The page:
Traditional portrait lighting is the foundation of all good portraiture. This is something I stress in several of my eBooks, and in this post, I’ll describe the five basic lighting patterns and include a video for reference. I hope you find it useful.
The five lighting patterns are listed here:
- Short Lighting: good for most subjects
- Broad Lighting: when you want to make a narrow face look fuller
- Rembrandt Lighting: very classic, dramatic
- Split Lighting: one half of the face is in light, the other in shadow
- Butterfly Lighting: glamorous, old Hollywood, forgiving lighting
There are plenty of other lighting styles which build upon these basic patterns, but everything starts with the main light as described in the sections that follow.
1) Short Lighting
Short lighting is often used as a corrective technique to help make rounder faces look a little thinner. In this lighting pattern the main light illuminates the subject on the shorter side of the face, where the distance seems shorter from nose to ear (or nose to the edge of the cheek), from the camera’s perspective. Another way to think about this is that when the subject has her head turned to one side, you are lighting the side of the face that is farthest from the camera.
2) Broad Lighting
Here the main light illuminates the subject on the broadest area of the face, from the camera’s perspective. When the subject has her head turned to one side, you are lighting the side of the face that is closest to the camera. This lighting pattern simply places visual emphasis on the area of the face turned toward the camera–the area more in-line with the camera axis.
3) Rembrandt Lighting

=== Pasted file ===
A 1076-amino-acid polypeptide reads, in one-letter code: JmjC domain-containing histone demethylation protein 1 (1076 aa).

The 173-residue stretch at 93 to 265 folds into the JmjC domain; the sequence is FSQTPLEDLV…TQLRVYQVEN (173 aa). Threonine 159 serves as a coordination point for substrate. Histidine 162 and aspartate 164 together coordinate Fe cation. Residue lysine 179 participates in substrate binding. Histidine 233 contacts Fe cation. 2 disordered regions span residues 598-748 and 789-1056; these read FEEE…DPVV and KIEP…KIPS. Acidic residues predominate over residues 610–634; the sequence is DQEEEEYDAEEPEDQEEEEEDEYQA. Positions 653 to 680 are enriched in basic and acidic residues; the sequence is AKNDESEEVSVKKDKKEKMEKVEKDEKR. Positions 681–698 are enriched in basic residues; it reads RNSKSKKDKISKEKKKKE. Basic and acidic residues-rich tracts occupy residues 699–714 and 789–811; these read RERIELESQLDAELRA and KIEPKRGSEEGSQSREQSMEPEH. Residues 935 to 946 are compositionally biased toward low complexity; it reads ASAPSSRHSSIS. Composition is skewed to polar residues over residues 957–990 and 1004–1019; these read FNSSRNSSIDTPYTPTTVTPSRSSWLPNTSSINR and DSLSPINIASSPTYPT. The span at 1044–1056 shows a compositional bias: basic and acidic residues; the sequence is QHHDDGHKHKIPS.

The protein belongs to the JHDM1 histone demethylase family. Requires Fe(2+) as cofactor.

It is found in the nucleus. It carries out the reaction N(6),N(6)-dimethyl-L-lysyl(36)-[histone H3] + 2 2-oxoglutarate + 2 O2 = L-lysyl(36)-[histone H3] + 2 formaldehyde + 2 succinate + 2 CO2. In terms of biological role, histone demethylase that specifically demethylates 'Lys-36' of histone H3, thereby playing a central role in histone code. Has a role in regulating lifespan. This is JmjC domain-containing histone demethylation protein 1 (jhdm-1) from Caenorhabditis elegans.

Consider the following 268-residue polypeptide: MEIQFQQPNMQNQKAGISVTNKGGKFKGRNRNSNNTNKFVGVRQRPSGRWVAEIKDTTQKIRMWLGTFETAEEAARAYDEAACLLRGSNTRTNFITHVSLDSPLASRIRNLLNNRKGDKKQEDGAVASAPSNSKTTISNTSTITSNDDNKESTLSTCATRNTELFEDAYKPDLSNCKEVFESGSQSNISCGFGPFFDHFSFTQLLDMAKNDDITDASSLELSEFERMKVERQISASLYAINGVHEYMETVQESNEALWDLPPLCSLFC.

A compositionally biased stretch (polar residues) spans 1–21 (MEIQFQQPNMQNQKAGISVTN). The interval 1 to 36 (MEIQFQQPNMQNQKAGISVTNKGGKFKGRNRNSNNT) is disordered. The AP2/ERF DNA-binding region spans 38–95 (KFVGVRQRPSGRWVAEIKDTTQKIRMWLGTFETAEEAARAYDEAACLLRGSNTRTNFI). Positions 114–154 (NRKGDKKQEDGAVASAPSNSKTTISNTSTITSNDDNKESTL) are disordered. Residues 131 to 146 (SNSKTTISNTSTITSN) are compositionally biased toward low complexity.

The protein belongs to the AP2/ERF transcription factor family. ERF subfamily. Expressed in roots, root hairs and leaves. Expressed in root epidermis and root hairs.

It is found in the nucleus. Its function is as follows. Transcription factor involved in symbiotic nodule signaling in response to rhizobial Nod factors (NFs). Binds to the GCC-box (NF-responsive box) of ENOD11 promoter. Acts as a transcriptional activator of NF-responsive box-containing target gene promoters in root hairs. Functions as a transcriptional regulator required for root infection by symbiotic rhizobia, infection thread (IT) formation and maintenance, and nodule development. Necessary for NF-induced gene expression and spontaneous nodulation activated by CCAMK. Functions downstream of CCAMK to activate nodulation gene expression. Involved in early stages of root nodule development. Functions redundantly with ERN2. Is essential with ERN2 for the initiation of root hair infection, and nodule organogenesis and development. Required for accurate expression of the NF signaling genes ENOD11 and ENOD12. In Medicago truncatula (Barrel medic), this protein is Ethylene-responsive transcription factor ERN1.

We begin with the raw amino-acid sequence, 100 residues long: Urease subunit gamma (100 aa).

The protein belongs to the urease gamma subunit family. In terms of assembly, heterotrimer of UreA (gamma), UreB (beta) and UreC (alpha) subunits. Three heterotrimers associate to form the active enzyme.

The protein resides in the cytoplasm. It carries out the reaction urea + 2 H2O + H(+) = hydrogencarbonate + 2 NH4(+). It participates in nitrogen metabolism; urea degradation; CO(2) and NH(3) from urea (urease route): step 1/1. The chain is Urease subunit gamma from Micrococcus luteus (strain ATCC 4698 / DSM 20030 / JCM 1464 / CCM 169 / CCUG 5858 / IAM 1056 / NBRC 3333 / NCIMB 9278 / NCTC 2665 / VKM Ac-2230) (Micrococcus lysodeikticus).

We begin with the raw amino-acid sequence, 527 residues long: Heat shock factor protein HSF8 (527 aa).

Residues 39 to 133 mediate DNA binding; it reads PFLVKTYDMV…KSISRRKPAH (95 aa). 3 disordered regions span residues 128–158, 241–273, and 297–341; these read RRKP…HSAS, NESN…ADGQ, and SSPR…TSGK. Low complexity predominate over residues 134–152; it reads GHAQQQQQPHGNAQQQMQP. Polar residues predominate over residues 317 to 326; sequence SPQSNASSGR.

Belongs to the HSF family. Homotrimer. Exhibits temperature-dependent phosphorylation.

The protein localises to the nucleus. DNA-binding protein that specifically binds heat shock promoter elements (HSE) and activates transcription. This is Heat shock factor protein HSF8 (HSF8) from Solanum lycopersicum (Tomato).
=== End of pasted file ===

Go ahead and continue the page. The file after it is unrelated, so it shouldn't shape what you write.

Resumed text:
This lighting pattern, named after the Old Master painter, has a very classical look. The main light is positioned high and to one side of the subject creating a shadow from the nose that meets with the shadow from the side of the face opposite the light. The generally recognized definition of Rembrandt lighting, where photography is concerned, prescribes the use of the main light on one side of the subject’s face in just the right position as to create a triangle, or diamond shape, of light on the shadow side just underneath the eye, to extend down toward the mouth.
4) Split Lighting
Here, the main light is positioned to illuminate one side of the head while casting a full shadow on the other side (think of the center of the nose as marking the border). Split lighting visually divides your subject into light and dark areas of the image. If your subject is facing the camera directly when split lighting is employed, their face is likely to have a distinct shadow cutting vertically right down the center. The effect is rather dramatic and a low-key but high-contrast image is the typical result. Of course, you can change the ratio of the “split” by altering the position of the light or camera. Contrast can be adjusted, too, but as you increase the fill lighting, or widen your tonal range between light and shadow, you’ll lessen the effect of the split.
5) Butterfly Lighting
Butterfly lighting also known as Hollywood, Glamour, or Paramount lighting is identified by the butterfly shaped shadow that appears directly beneath the subject’s nose. It’s reminiscent of Old Hollywood glamour photos and can be very dramatic. The main light is placed in front of, and somewhat above, the subject in order to create this look.
Keep in mind that each of these lighting patterns is often combined with fill lighting or other lights to create many different looks. Try experimenting starting with the basic 45/45 lighting position and move the light and/or your subject in order to reproduce the patterns described above, and shown in the video. Don’t forget that a lighting setup shouldn’t dictate your posing, it’s just a good place to start.